Richard Mitchell, associate professor of Child and Youth Studies, wrote an opinion piece, “Every hour is Earth Hour,” for the March 29 issue of the St. Catharines Standard.
When clocks around the world struck 8:30 Saturday night, millions of people turned off lights and other energy eating gadgets for 60 minutes, all part of the flourishing global support for the symbolic gesture that is Earth Hour.
In the three years since the World Wildlife Fund launched Earth Hour as a way to let people make a statement about climate change, participation has soared. That 2007 event, basically limited to Australia, saw more than two million homes and business turn off the lights to reduce consumption and embody a green attitude.
The next year Earth Hour went viral, and it is estimated that more than 50 million people participated. This year 105 countries and more than 200 cities formally signed on, and it is estimated that one of every seven people on the planet were moved to pull a plug or flick a switch. That’s more than a billion beople.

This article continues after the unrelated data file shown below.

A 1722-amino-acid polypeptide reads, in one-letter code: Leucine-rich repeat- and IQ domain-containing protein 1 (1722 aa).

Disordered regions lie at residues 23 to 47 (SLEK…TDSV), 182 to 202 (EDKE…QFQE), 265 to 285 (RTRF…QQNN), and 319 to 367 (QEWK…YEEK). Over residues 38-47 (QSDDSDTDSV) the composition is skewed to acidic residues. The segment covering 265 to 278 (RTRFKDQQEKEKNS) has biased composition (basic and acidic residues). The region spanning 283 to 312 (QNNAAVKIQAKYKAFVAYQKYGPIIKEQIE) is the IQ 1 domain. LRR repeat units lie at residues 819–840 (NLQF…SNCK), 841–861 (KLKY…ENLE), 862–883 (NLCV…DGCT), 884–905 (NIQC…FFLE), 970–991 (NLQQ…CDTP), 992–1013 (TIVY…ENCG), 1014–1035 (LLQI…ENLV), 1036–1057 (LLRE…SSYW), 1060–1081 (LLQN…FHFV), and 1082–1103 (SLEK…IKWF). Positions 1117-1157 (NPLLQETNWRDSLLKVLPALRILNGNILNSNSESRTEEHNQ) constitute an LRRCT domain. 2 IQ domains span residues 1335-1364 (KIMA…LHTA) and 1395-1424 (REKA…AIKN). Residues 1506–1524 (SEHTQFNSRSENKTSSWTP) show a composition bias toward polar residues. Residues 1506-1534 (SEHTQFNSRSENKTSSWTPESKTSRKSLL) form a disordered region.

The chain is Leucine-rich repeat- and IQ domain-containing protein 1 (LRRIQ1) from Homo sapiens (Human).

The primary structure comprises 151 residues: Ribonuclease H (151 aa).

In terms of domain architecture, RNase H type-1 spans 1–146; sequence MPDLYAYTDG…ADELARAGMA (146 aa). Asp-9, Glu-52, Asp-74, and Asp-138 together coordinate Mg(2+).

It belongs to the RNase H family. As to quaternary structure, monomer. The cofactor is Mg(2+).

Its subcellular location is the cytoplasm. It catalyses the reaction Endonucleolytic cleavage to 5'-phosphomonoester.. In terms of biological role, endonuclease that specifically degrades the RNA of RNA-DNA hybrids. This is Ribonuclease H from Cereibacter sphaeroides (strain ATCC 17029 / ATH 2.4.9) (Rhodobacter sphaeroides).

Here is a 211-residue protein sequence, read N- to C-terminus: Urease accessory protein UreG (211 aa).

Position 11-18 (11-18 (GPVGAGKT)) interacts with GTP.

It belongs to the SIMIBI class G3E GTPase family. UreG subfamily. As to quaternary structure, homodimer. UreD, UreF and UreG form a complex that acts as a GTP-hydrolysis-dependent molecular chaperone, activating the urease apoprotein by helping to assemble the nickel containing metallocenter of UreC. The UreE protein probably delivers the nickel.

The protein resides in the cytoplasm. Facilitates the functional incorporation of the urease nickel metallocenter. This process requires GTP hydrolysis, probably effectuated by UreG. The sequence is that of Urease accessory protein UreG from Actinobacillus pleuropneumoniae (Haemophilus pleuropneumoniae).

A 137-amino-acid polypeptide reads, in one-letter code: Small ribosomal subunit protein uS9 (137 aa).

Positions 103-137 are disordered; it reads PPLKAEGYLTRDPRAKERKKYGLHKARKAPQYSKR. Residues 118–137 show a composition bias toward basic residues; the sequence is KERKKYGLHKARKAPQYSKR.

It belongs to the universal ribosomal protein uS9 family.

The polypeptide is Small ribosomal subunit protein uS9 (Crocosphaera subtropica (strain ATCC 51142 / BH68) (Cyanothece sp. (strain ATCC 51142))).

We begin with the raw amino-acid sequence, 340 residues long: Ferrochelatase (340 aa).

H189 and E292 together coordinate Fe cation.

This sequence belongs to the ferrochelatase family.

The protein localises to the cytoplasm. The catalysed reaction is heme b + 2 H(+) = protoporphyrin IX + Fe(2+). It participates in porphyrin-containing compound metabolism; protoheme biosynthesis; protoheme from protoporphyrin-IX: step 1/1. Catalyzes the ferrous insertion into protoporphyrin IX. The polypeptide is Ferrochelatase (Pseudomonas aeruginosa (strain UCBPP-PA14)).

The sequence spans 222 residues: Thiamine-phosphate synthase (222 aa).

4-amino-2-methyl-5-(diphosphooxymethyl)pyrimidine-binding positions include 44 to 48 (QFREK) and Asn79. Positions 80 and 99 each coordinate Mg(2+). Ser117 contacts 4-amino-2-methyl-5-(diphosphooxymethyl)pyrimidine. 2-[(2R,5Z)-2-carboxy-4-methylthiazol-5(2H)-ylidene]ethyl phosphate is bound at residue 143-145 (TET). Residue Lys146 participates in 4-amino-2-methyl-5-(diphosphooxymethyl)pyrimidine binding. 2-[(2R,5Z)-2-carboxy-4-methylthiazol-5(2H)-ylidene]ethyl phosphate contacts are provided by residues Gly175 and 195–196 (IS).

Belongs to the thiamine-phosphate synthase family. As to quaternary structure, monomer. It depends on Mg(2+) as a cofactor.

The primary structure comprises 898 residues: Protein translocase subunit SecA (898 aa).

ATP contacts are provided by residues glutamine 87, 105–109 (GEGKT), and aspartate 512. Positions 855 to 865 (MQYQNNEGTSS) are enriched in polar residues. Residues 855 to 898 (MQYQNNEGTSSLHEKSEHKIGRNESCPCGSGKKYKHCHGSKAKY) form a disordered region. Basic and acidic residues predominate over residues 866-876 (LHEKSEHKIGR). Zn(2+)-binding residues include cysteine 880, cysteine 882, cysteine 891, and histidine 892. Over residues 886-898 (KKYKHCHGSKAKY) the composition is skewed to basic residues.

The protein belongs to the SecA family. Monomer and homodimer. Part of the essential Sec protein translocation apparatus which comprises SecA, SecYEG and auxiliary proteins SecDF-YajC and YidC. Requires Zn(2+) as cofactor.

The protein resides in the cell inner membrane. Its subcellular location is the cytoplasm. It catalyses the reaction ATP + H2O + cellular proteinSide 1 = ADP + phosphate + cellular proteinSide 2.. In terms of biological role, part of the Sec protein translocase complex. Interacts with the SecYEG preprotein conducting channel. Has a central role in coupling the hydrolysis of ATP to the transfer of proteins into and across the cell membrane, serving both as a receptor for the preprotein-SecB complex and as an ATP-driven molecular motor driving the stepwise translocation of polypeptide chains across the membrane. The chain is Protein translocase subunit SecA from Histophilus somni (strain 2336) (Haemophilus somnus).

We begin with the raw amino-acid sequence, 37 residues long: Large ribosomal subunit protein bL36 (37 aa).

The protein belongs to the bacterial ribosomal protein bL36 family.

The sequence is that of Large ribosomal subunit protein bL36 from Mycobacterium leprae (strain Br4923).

Sustainability has emerged as the defining issue of our era, and last November the Council of Ontario University Presidents reinforced this by announcing university communities are deeply aware of the challenges facing the world arising from climate change and the degradation of natural environment.
As co-chair of the Sustainability Co-ordinating Committee at Brock University, I’ve been asked to help promote this new tradition of shutting off the lights across campus. And as I do, I am reminded of something a student suggested to me — that, for anyone under 30, sustainability “is the human rights of the 21st century.”